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Success in a ‘David and Goliath’ Environment

By Neil Feldman

With increased consolidation and larger regional and national distributors present in nearly every domestic market, is there still a place for small, independent players? The answer is a resounding “yes.” While there are many challenges in being a small independent, there are also numerous advantages that put them in a position to succeed.

Without a big corporate structure and rigid protocols, decisions can be made in split seconds by small independents that in some cases would not be feasible in a larger corporation. “As a family owned business we have the ability to makes decisions immediately weather it’s a pricing issue, stock issue, or just to make an immediate special delivery,” said Richie DeMarco, owner of Medford, Massachusetts-based Beacon Electrical, a distributor with two locations and 14 employees.

One of keys DeMarco highlights is having the right inventory on hand. “Both locations are fully stocked with inventory,” he said. “I came from a background where inventory and good competitive pricing as well as unparalleled service were what kept our customers coming back to us.” DeMarco runs a total of four trucks out of his Medford and Tewksbury, Mass., locations and underscored the importance of going above and beyond for customers. DeMarco has the ability, for example, to make a same-day delivery to a customer.

Vendor relationships are also vital, and most smaller independents emphasize the importance of maintaining excellent relationships with a select group rather than trying to carry every product line.

“We have some great relationships and long-time friends with both factories and their agents,” said DeMarco. “Some of the vendors will come to us when they need to move material and know how I feel about having inventory and getting a good deal. It could be any vendor looking to write a large order maybe to make a quarterly or year-end sales incentive.”  It’s this ability to be nimble and make quick decisions to unload the inventory that makes vendors reach out to Beacon, DeMarco noted.

Carving out niches is another way small independents can succeed in today’s market. Some independent distributors will focus on smaller contractors that are less likely to be the wheelhouse of big players, while others will focus on a particular industry.

“There’s a place for small organizations in lots of industries,” said Caroline Bartel, an Associate Professor at the University of Texas at Austin McCombs School of Business.  “But there’s little room for a ‘me too’ philosophy. If you’re offering the same service at the same price to the same customer base, you will lose out to big, more powerful companies that have much more leverage.”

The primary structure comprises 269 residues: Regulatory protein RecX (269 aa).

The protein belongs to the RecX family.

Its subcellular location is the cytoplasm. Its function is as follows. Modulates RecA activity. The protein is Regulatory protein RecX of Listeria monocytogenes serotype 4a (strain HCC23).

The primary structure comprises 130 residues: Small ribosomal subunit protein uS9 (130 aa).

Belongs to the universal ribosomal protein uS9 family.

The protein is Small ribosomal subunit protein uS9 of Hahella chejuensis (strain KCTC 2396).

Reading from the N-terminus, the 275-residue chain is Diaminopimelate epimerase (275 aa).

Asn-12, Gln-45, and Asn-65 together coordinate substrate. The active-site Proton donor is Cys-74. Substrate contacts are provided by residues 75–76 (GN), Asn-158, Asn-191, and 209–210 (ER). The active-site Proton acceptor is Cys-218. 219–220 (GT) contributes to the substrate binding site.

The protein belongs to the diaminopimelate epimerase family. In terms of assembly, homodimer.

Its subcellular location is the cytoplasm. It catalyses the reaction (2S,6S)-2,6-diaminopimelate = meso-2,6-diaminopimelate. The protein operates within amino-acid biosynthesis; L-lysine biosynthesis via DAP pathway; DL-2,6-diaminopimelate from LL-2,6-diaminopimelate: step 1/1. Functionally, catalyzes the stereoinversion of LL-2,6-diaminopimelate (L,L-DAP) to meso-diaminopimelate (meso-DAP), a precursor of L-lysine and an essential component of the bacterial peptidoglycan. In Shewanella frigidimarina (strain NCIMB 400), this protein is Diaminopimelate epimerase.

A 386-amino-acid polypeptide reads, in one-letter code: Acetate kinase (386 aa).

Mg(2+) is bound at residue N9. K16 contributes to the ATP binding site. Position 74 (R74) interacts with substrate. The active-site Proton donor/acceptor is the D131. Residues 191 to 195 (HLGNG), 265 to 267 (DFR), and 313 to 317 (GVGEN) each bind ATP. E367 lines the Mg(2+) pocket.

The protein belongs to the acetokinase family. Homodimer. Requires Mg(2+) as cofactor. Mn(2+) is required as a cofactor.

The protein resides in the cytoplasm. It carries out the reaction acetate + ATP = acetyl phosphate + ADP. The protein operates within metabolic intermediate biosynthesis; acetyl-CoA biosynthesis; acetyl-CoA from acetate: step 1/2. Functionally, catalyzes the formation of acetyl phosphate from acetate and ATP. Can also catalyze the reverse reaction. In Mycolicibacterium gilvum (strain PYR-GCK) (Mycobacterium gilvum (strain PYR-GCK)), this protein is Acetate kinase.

She also noted that, as with a customer base, it’s important to select vendor partners wisely. A small distributor will never have enough clout and volume to foster relationships with every key vendor.

“A smaller organization needs to illustrate value to vendors, especially larger ones,” Bartel noted. “Maybe it’s a specialized service or a few really good relationships that allow the company to drive customer product selections.” She cautioned not to rely on a historical relationship too much since one upper level management change can quickly alter the landscape.

Electrical contractors can also appreciate the value of what a smaller independent brings to the table. “What I really appreciate with the smaller distributors we work is that I have one contact for just about everything,” said Chad Kennell, estimating manager at Leer Electric, Dillsburg, Pa. “With some of the bigger guys, I never know who I’m going to speak with if it’s a lighting bid or a gear bid or I need a number of some cable tray. Sometimes I’ll be waiting for return calls from three or four individuals within the same distributorship. And if I get a gear quote and I’m waiting on a lighting number, the gear person isn’t going to follow-up and see what’s going on with lighting.”

That can be a different story with small independent distributors. “With a couple of the smaller local [distributorship], I typically run everything through the salesperson who calls on us. It makes things a lot easier for follow-up, especially on bid day when things get hectic.” Kennell said that he doesn’t diminish the huge value in having specialists and engineers on staff, “but I’m not thinking about that when I’m putting together a bid that’s due in a couple hours,” he noted.

And while there will always be work awarded purely on price, many electrical contractors do appreciate consistent efforts that go above and beyond.

“Projects are bid with razor thin margins and we cannot be buying out work for more money because we like them,” said Kennell. “But I will do what I can to steer business towards the guys who I can really rely on for service and small orders. I will give them last look over someone who’s just throwing in a bid because it’s a bigger project. I rely on the service and like to reward that when I can.”

Neil Feldman is a senior manager in the distribution industry and a freelance writer whose byline has appeared in “The New York Times,” “The Boston Globe,” and numerous magazines. He can be reached at neil.evan.feldm

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